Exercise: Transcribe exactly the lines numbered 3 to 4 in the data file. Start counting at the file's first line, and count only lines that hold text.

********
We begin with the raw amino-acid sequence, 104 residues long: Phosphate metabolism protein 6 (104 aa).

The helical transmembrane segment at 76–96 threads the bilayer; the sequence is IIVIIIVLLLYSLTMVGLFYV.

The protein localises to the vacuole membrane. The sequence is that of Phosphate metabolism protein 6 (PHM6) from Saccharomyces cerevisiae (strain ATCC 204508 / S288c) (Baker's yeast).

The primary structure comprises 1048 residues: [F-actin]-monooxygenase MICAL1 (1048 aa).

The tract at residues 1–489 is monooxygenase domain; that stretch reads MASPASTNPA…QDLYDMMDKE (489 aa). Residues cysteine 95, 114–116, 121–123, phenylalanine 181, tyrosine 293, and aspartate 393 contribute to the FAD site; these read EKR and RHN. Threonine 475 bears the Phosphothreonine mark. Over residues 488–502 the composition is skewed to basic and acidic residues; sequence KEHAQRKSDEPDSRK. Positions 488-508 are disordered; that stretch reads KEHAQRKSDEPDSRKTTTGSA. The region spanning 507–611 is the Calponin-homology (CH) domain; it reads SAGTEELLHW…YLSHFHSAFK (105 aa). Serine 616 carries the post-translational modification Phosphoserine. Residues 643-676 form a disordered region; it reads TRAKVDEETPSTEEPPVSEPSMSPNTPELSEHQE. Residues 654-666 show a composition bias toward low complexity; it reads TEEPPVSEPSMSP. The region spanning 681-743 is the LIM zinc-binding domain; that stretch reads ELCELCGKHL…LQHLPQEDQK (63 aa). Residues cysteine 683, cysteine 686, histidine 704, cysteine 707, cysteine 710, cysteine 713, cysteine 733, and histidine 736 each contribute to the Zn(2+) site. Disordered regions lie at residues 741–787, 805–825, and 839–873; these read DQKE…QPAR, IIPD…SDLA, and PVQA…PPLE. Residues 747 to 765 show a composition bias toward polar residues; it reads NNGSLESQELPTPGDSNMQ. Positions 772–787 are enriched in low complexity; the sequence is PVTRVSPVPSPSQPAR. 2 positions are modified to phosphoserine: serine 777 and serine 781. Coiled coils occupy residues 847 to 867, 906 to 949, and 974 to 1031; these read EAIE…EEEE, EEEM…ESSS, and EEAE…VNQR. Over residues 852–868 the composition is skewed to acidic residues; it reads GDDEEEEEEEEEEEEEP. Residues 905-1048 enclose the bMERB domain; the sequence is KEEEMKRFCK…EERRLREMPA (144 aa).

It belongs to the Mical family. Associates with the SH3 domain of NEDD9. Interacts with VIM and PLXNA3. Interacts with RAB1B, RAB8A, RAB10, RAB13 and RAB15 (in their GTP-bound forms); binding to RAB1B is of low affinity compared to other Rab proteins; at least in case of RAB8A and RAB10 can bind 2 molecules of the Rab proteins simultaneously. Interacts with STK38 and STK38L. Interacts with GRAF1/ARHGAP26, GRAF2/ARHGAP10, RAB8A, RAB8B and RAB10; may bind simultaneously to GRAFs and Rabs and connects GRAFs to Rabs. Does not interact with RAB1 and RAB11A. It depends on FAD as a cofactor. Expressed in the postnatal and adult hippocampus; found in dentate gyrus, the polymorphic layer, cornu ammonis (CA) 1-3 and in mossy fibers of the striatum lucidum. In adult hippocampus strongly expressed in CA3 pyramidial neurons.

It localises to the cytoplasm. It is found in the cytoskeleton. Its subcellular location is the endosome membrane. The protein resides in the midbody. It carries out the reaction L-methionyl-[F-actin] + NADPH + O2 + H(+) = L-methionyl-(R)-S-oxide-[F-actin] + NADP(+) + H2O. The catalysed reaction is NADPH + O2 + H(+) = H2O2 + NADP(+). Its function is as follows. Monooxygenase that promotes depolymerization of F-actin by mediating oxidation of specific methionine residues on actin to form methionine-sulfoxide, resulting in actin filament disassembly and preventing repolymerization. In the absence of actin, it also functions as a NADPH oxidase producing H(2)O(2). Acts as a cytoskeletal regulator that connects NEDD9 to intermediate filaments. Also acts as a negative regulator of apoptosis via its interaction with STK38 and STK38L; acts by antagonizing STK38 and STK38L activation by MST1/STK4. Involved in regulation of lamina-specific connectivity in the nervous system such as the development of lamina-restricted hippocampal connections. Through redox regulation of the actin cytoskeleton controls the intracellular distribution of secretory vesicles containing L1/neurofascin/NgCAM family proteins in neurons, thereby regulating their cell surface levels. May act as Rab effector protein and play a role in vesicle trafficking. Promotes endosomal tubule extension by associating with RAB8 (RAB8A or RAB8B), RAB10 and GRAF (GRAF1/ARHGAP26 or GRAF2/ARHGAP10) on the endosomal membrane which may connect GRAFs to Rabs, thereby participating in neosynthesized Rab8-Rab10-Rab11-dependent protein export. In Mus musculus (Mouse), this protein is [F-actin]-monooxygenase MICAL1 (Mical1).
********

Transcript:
The protein localises to the vacuole membrane. The sequence is that of Phosphate metabolism protein 6 (PHM6) from Saccharomyces cerevisiae (strain ATCC 204508 / S288c) (Baker's yeast).

The primary structure comprises 1048 residues: [F-actin]-monooxygenase MICAL1 (1048 aa).